Dr. J. H. Breasted, University of Chicago, says:

"In 1822 Champollion published the first successful steps in the decipherment of Egyptian Hieroglyphics. It was only very gradually after this that he gained the ability to read the simpler and clearer sentences in the hieroglyphic records.
Little of the language, comparatively speaking, was understood when he died in 1832. He left in manuscript an elementary grammar, which was published by the government beginning in 1836 and reaching completion in 1841.
It would have been impossible for any American scholar to have known enough about Egyptian Inscriptions to read them before the publication of Champollion's Grammar . . .
It will be seen then, that if Joseph Smith could read ancient Egyptian writing, his ability to do so had no connection with the decipherment of hieroglyphics by European scholars. . . . The three fac-similes in question represent equipment which will be and has been found in unnumbered thousands of Egyptian graves.
Joseph Smith's interpretation of them as a part of a unique revelation through Abraham therefore, very clearly demonstrates that he was wholly unacquainted with the significance of these documents and absolutely ignorant of the simplest facts of Egyptian writing and civilization.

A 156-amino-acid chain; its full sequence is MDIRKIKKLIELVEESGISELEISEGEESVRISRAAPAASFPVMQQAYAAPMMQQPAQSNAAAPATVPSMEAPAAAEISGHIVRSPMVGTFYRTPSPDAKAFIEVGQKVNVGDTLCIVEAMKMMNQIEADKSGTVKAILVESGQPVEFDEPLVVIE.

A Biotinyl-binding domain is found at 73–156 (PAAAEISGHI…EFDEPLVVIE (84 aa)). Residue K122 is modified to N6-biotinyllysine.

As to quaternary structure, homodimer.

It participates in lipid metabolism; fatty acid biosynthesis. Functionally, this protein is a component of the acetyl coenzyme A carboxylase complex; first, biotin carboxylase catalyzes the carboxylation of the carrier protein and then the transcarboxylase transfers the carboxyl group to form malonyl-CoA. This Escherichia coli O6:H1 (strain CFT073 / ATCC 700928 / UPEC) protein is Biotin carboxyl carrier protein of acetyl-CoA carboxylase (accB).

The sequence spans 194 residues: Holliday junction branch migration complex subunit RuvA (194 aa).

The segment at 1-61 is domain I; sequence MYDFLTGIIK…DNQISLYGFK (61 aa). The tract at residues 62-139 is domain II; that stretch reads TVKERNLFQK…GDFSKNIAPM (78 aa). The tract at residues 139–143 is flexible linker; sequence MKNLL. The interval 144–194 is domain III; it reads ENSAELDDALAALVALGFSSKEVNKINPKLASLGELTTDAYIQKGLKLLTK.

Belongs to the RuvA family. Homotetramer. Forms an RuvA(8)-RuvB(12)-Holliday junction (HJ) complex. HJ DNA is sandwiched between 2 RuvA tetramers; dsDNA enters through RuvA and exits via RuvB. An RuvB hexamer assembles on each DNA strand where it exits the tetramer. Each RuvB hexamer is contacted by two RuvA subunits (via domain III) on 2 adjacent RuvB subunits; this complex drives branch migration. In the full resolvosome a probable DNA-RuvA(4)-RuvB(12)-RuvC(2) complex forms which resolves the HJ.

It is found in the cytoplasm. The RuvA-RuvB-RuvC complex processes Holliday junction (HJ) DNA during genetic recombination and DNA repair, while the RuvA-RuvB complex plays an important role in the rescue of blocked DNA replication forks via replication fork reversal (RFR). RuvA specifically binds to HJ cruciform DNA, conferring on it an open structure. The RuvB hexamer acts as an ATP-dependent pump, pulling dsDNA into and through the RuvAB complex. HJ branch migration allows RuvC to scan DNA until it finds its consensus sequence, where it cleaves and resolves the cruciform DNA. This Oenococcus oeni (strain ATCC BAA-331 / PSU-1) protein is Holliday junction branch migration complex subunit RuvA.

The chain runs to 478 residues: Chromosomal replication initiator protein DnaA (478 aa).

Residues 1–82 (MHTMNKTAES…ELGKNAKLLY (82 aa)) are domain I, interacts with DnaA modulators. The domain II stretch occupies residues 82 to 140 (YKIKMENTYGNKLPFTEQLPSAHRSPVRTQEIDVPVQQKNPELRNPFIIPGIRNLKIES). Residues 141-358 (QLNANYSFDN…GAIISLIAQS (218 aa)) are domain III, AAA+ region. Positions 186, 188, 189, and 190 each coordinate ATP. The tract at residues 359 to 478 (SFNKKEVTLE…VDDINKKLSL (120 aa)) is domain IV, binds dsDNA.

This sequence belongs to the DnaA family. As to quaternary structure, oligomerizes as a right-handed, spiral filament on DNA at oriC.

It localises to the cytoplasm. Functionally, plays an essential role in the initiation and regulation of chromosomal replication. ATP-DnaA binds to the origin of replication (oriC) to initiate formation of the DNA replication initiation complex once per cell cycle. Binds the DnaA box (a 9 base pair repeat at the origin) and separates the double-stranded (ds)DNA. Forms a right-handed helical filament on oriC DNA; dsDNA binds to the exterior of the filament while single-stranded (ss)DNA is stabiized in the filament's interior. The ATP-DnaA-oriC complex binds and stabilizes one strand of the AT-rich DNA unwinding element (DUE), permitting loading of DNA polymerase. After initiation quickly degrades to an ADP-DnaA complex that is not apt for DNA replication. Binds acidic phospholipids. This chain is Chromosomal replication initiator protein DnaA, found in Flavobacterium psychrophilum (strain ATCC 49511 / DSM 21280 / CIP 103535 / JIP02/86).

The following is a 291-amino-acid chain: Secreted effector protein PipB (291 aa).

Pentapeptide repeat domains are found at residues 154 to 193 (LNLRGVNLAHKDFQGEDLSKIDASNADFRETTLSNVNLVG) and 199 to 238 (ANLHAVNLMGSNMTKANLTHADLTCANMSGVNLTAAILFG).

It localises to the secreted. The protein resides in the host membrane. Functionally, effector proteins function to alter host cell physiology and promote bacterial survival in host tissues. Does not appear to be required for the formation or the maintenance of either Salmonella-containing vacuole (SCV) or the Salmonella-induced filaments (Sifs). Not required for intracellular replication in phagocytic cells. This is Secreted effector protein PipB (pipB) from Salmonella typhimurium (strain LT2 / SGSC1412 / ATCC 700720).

Not to repeat it too often, the point I wish to make is, that Joseph Smith represents as portions of a unique revelation through Abraham, things which were common-places and to be found by many thousands in the every day life of the Egyptians.
We orientalists could publish scores of these 'Facsimiles taken from the Book of Abraham' taken from other sources."

Dr. Arthur Mace, Metropolitan Museum of Art, New York, says:

"Joseph Smith's interpretation of these cuts is a farrago of nonsense from beginning to end. Egyptian characters can now be read almost as easily as Greek, and five minutes study in an Egyptian Gallery of any Museum should be enough to convince any educated man of the clumsiness of the imposture.'"

Bishop Spalding says of his work: